7 Visually Stunning Period Films of Hindi Cinema

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Mughal-e-Azam (1960)

K. Asif's recreation of the romance between Mughal prince Salim and court dancer Anarkali took sixteen years to come to light. Asif juggled delays and cost overruns to ultimately produce, with cinematographer RD Mathur and the art team of Shri Krishna Acharekar and MK Syed, an all-time classic.

Pakeezah (1972)

Kamal Amrohi's tribute to Meena Kumari took a decade and a half to make and release, eventually opening a month after the actress' passing. Years had passed between filming schedules, but the Eastmancolor photography of Josef Wirsching, the sets by NB Kulkarni and SD Najaf.

Lagaan (2001)

Ashutosh Gowariker's directorial comeback made tremendous use of the minimal sets that Nitin Desai put up, and really hung on to Anil Mehta's frames to impress upon the audience the real problems of the people of Champaner.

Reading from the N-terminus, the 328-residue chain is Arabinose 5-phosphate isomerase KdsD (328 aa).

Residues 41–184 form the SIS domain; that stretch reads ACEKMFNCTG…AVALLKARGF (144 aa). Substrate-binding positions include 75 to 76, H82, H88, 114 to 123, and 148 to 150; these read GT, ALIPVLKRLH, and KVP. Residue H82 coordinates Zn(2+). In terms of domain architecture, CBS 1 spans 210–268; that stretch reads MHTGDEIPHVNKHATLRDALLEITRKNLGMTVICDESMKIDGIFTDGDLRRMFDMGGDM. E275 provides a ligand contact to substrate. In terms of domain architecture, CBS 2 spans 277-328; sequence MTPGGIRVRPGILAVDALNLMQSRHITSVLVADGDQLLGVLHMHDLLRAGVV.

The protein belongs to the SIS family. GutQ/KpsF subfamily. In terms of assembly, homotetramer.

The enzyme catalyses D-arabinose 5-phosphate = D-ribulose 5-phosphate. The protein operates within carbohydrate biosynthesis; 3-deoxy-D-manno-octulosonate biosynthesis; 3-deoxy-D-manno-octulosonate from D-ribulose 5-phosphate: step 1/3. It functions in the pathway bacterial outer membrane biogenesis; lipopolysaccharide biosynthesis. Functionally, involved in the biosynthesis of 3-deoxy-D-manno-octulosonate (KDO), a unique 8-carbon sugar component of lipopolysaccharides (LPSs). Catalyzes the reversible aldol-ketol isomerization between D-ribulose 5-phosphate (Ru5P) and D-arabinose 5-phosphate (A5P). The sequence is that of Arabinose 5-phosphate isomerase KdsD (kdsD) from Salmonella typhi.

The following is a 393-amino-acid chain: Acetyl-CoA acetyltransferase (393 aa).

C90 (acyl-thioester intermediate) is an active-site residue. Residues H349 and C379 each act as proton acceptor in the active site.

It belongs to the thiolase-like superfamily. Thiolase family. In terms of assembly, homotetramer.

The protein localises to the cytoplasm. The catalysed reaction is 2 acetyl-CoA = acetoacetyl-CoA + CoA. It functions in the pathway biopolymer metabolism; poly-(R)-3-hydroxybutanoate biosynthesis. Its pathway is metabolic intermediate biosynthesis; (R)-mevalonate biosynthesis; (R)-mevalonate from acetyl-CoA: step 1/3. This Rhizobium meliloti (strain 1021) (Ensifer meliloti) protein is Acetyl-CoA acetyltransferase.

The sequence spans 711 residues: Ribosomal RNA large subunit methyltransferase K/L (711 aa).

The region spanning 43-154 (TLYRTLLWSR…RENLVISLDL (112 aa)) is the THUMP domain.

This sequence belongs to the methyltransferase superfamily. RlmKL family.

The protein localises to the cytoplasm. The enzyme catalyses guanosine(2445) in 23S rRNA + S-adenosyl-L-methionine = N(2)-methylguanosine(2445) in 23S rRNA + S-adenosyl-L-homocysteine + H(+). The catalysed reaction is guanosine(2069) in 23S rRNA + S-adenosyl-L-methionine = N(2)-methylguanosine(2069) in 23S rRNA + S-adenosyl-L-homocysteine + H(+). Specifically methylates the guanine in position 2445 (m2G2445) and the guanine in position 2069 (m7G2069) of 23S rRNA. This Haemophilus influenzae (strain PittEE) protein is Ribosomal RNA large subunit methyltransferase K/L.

Lootera (2013)

Vikramaditya Motwane's doomed romance ventured into the countryside of 1953. Eschewing the grandeur of period dramas, Motwane, cinematographer Mahendra Shetty, costumer Subarna Rai Chaudhuri, and production designer Aditya Kanwar sought a subdued but elaborate recreation of the past.

Detective Byomkesh Bakshy! (2015)

Dibakar Banerjee's take on Saradindu Bandhopadhyay's iconic "truth-seeker" was a real ride and a half, with shades of the graphic novel and neo-noir cinema seeping into wartime Calcutta courtesy Nikos Andritsakis' cinematography, and Banerjee's sharp choices in music and plot.

Bombay Velvet (2015)

Anurag Kashyap's ambition was fructified in the splendour that production designer Sonal Sawant, costume designer Neeharika Bhasin Khan, and director of photography Rajeev Ravi lent to his idea of mid-20th century Bombay, which was rooted not in typical Kashyap reality but drew from the aesthetic of the classic American crime film.

Bajirao Mastani (2015)

Sanjay Leela Bhansali expanded the scale of his cinema with the romance between Mastani of Panna and the Maratha Peshwa Bajirao I. Sets by Nitin Desai, costuming by Neeta Lulla, and images by Sudeep Chatterjee all came together in classic Bhansali fashion to produce an operatic love story for the ages.

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